A portion of the cooling fluid in the loop 38 is directed to the heat exchanger 32 on the line 40 to cool the cathode input gas, as mentioned above. Therefore, the cathode input gas is maintained at the temperature of the stack once it reaches its operating temperature. The cooling fluid that flows through the heat exchanger 32 is recombined with the cooling fluid in the loop 38 at an output of the stack. A radiator (not shown) would typically be provided to cool the heated cooling fluid in the loop 38, so that the cooling fluid is maintained at the operating temperature of the stack. A controller 34 controls the operation of the pump 36 and the various other components in the system 10.

As is well understood in the art, fuel cells operate with a certain relative humidity based on the operating temperature of the fuel cell stack and the pressure within the stack to provide efficient stack operation. Also, the stack produces product water. Therefore, when the fuel cell stack is shut down, the MEAs 16 within the stack have a certain amount of moisture. If the fuel cell system 10 happens to be in a cold environment, this moisture can freeze, which may damage the MEAs 16. Therefore, it is known in the art to dry the fuel cell stack and membranes therein at system shutdown to prevent the stack from being damaged.

In one known technique, dry air is forced through the stack by the compressor 28 to provide stack drying. Most of the moisture is present on the cathode side of the MEAs 16 because of the product water, however there is some moisture on the anode side of the MEAs 16 because the MEA 16 is wet and moisture diffuses through the MEA 16 from the cathode side to the anode side. Therefore, stack drying techniques also direct the cathode air through the anode channels 22 for drying purposes, where suitable plumbing and control valves are provided to direct some of the compressed air on the line 30 into the anode channels 22.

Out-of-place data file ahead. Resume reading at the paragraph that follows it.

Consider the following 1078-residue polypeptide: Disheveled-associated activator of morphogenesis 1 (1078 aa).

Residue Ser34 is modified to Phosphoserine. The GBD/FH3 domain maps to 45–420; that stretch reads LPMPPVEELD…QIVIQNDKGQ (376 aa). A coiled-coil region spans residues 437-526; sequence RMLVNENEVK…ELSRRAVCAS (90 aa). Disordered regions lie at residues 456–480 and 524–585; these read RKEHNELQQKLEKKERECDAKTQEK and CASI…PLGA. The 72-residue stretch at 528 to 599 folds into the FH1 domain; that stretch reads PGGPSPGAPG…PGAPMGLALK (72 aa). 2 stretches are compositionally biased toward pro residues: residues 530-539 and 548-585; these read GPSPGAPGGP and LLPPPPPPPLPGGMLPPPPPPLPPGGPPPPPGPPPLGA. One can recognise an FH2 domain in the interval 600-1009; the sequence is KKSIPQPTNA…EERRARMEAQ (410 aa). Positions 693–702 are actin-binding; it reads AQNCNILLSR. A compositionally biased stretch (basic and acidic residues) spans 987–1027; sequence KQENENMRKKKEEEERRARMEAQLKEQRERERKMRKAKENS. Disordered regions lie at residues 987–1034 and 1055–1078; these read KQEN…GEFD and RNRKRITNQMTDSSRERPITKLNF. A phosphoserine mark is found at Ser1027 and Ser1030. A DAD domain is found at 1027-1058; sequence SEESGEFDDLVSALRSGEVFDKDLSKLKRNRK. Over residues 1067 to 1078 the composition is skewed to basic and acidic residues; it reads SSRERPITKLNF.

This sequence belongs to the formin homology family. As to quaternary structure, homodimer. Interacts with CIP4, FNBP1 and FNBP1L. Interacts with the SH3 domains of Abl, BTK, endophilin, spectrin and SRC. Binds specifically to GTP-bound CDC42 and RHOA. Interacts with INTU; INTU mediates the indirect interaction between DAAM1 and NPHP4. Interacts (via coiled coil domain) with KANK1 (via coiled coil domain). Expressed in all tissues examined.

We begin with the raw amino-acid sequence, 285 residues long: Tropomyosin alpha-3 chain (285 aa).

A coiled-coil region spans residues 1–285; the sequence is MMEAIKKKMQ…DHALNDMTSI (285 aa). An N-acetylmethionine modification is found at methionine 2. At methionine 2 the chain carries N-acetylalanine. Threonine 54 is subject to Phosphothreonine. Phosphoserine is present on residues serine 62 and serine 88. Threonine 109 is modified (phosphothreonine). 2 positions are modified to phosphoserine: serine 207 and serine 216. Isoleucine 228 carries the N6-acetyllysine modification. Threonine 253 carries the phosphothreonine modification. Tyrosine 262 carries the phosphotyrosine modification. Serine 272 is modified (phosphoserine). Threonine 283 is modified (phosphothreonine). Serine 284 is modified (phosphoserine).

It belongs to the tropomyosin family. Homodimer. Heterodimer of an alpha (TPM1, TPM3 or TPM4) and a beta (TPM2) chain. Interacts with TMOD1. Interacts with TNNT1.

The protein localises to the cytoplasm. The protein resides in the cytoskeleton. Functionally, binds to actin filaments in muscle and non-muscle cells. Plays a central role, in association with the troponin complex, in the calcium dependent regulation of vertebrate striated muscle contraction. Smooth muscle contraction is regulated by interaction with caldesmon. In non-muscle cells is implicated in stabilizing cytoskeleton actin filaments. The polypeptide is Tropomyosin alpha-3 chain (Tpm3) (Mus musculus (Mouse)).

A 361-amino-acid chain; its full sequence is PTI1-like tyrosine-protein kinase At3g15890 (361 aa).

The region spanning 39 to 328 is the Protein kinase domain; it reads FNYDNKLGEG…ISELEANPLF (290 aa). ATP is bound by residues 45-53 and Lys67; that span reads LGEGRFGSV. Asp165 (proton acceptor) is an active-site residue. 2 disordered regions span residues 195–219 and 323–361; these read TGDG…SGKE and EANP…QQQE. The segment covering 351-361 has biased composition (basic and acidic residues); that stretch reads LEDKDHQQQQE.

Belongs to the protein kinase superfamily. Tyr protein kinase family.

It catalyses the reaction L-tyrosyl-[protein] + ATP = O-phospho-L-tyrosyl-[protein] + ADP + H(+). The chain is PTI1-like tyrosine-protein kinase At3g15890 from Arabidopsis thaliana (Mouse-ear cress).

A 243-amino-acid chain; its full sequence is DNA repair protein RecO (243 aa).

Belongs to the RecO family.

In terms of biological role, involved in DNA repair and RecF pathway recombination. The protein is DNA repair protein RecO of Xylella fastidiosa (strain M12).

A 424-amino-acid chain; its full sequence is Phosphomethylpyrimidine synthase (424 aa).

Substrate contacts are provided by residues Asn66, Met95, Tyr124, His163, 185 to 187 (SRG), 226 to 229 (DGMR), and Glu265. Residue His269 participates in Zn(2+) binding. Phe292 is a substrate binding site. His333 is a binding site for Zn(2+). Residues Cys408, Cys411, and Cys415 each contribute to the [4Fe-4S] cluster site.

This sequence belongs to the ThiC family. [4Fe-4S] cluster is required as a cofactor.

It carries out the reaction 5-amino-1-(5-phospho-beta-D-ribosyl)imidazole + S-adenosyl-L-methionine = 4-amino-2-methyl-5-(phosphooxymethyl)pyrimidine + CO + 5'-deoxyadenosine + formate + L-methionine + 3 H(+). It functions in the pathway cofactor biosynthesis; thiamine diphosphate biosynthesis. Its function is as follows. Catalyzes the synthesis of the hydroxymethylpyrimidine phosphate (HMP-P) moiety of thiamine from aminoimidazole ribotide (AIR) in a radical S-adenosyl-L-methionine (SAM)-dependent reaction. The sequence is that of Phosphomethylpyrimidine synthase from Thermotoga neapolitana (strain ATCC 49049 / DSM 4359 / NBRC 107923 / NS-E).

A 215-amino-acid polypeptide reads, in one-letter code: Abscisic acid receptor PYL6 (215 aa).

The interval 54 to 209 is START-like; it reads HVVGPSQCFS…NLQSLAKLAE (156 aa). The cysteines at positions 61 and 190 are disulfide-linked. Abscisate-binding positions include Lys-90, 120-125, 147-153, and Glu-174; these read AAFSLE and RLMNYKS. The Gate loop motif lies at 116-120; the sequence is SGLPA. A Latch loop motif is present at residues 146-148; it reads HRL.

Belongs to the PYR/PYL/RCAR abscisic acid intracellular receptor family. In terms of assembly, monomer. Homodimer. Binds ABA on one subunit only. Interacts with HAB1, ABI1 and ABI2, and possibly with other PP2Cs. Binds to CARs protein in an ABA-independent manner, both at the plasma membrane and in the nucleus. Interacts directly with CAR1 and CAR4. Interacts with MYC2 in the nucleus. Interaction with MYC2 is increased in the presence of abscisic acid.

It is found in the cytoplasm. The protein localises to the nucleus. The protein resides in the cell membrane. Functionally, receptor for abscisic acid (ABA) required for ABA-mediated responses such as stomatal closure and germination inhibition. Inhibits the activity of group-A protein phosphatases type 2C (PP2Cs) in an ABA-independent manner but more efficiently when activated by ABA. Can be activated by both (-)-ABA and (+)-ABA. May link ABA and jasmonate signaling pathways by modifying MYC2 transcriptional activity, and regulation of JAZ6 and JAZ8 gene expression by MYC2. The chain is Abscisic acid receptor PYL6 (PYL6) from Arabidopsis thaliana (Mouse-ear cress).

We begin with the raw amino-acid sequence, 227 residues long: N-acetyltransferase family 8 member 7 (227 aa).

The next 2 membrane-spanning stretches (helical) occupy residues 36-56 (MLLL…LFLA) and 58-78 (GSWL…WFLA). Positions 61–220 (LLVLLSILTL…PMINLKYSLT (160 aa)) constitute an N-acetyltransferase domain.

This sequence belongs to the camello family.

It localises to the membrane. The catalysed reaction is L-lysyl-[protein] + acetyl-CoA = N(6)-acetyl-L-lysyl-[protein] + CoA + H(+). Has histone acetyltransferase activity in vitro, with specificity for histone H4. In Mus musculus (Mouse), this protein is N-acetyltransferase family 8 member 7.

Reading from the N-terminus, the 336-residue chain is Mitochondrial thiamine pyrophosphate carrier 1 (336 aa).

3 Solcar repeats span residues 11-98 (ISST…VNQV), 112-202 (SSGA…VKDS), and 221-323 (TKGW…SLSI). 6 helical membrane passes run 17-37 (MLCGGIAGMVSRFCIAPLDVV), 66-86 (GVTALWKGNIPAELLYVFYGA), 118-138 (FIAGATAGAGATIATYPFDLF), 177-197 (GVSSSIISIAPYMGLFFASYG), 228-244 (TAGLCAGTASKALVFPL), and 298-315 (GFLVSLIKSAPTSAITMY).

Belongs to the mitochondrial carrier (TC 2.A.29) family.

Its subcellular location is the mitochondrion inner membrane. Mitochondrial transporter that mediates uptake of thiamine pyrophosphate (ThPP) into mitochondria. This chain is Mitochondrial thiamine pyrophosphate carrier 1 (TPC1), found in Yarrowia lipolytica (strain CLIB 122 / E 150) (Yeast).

When cold dry ambient air is introduced into the fuel cell stack after shutdown to dry the stack, it reduces the stack temperature at the inlet of the anode channels 22 and the cathode channels 24, which heats the air. In other words, if the temperature of the drying gas is less than the temperature of the fuel cell stack, the drying gas will remove heat from the fuel cell stack. The greatest and fastest cooling will occur at the flow field inlets. This heating of the cold dry gas entering the flow channels 22 and 24 causes condensation, represented as areas 46 and 48 in FIG. 1, at the input to the channel 22 and 24. This condensation acts to block the channels 22 and 24 or impede flow through the flow channels 22 and 24, reducing the ability of the air to dry the stack. In other words, the condensation increases the pressure resistance of the drying gas flow. Also, liquid water is more difficult to remove from the stack than water vapor.

SUMMARY OF THE INVENTION

In accordance with the teachings of the present invention, techniques are disclosed for drying a fuel cell stack in a fuel cell system after system shutdown. In one embodiment, the stack cooling fluid is pumped through the flow channels in the bipolar plates of the fuel cell stack after the system is shutdown to use the heat still available in the cooling fluid immediately after shutdown to provide a thermal equilibrium in the stack. In another embodiment, the heated cooling fluid still available immediately after system shutdown is sent through a cathode input gas heat exchanger so that drying air from the system compressor is heated by the cooling fluid before it enters the stack. In another embodiment, a separate heat exchanger, such as an electrical heater, is provided that receives the drying gas prior to it being sent into the fuel cell stack.

Additional advantages and features of the present invention will become apparent from the following description and appended claims, taken in conjunction with the accompanying drawings.

BRIEF DESCRIPTION OF THE DRAWINGS

FIG. 1 is a schematic plan view of a fuel cell system including a cathode heat exchanger for heating a drying gas for drying a fuel cell stack in the system after system shutdown, according to one embodiment of the present invention;

FIG. 2 is a schematic plan view of a fuel cell system that uses a cooling fluid flow for maintaining a fuel cell stack thermal equilibrium after system shutdown to prevent condensation, according to another embodiment of the present invention; and

FIG. 3 is a schematic plan view of a fuel cell system including a heat exchanger for heating a drying gas for drying the fuel cell stack after system shutdown, according to another embodiment of the present invention.

DETAILED DESCRIPTION OF THE EMBODIMENTS

The following discussion of the embodiments of the invention directed to various techniques for drying a fuel cell stack after system shutdown is merely exemplary in nature and is in no way intended to limit the invention or its applications or uses. For example, the processes for drying a fuel cell stack is discussed herein as having application for a fuel cell system on a vehicle. However, as will be appreciated by those skilled in the art, the processes of the invention have application for other fuel cells for other applications.